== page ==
KCRW: The Bowie performance: he's almost a mime. I mean, he's kind of dancing in place. You were talking about the way Faraday, played by Chiwetel Ejiofor, communicates. And he's not even aware of the size of his voice, or, I think, aware of his physicality. I thought about that great moment in the pilot where he's being tasered, and he looks and sees himself with these electrodes on his face. You're playing with something by casting an actor who is in his way quite steely and powerful and concentrated. What were you looking for from him?
Kurtzman: It starts with the fact that when Chiwetel Ejiofor or Naomie Harris or Bill Nighy say yes to your script, you get down on your knees and you thank God because they're gonna be the biggest gifts ever. I had rewatched "Twelve Years a Slave" a little while before we started casting. And what he does in that film, physically, I couldn't even imagine how he put himself through it. I knew that no matter what we did, I was going to be in the hands of somebody who was just almost supernaturally gifted.
It's so interesting, because his process is very intellectual, as is mine. We really love to talk and get into the details and the lines and what's between the lines and how do we manifest all these things? It's one thing to write. It's another thing entirely to put it in front of the camera and make it feel real. With actors like this, you go in front of the camera knowing they will do most of the job for you, and that your job, sometimes is just to stand back. And sometimes it's just to make micro adjustments to them. But you have to create, from the beginning, a place of extraordinary trust. And right from the beginning with all the actors, we had extraordinary trust in each other. And that just built and built and built over the course of the season.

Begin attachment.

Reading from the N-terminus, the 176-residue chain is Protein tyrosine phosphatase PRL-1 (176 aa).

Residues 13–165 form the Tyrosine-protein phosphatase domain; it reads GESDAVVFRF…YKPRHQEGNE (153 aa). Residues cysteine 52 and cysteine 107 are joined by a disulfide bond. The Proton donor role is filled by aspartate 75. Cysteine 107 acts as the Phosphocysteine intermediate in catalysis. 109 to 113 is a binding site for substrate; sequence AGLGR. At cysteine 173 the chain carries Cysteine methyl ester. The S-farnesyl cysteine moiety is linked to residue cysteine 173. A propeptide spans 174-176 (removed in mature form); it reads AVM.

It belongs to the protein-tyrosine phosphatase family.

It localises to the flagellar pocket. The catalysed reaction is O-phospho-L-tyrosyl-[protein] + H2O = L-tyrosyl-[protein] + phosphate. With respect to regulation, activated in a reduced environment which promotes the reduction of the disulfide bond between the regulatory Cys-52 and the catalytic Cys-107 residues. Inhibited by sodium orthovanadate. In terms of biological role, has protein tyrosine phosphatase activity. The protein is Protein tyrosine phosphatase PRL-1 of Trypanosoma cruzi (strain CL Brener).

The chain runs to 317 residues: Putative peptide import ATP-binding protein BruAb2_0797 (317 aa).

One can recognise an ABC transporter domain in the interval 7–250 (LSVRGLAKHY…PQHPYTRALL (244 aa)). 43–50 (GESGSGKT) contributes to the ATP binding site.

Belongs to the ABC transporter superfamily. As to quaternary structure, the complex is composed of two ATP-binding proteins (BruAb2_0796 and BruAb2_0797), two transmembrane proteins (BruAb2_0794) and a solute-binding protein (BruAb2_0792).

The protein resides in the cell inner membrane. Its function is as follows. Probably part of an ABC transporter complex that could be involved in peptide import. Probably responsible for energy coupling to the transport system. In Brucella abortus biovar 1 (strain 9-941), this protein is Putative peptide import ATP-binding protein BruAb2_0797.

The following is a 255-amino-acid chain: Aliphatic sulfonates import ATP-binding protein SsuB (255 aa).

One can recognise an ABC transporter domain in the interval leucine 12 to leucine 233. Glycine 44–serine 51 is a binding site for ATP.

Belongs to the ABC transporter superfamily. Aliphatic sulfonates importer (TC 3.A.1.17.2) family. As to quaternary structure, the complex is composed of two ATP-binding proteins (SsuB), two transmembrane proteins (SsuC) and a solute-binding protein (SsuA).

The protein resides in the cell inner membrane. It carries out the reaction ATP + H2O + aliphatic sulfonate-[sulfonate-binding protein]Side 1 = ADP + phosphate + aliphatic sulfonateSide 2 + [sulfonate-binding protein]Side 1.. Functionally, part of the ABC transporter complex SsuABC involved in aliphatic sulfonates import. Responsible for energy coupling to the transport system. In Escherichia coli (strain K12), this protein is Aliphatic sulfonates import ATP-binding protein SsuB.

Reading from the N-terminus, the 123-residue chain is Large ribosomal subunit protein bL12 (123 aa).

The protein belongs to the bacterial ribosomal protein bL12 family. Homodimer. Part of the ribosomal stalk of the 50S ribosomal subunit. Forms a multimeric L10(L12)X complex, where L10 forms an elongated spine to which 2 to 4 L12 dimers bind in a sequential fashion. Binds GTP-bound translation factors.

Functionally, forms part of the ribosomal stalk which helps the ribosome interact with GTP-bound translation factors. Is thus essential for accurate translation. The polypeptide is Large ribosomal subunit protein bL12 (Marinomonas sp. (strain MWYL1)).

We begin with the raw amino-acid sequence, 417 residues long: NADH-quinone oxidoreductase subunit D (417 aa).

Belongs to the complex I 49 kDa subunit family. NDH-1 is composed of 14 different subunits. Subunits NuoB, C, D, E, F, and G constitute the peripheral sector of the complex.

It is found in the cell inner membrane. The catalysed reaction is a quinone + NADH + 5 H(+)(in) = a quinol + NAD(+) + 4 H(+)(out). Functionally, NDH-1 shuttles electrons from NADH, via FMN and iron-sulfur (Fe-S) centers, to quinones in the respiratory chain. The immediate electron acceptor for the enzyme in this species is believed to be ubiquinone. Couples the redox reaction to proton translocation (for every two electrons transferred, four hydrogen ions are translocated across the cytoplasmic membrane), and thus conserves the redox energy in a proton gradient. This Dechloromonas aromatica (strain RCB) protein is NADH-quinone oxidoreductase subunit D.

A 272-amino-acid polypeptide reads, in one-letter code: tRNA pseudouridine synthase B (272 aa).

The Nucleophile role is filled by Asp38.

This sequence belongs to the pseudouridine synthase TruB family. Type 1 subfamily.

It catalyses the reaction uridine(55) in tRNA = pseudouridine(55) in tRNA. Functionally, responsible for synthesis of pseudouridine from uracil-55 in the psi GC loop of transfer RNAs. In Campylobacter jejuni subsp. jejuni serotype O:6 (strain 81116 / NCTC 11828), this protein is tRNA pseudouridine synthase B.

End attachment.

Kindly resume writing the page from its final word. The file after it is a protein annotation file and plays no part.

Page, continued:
KCRW: It's an obvious thing, but I've got to bring it up: to have this material about a character who is the "other" embodied by people of color because that just brings, especially where we are now, context, not even subtext. Talk about that because that's obviously something that you and Jenny Lumet must have discussed.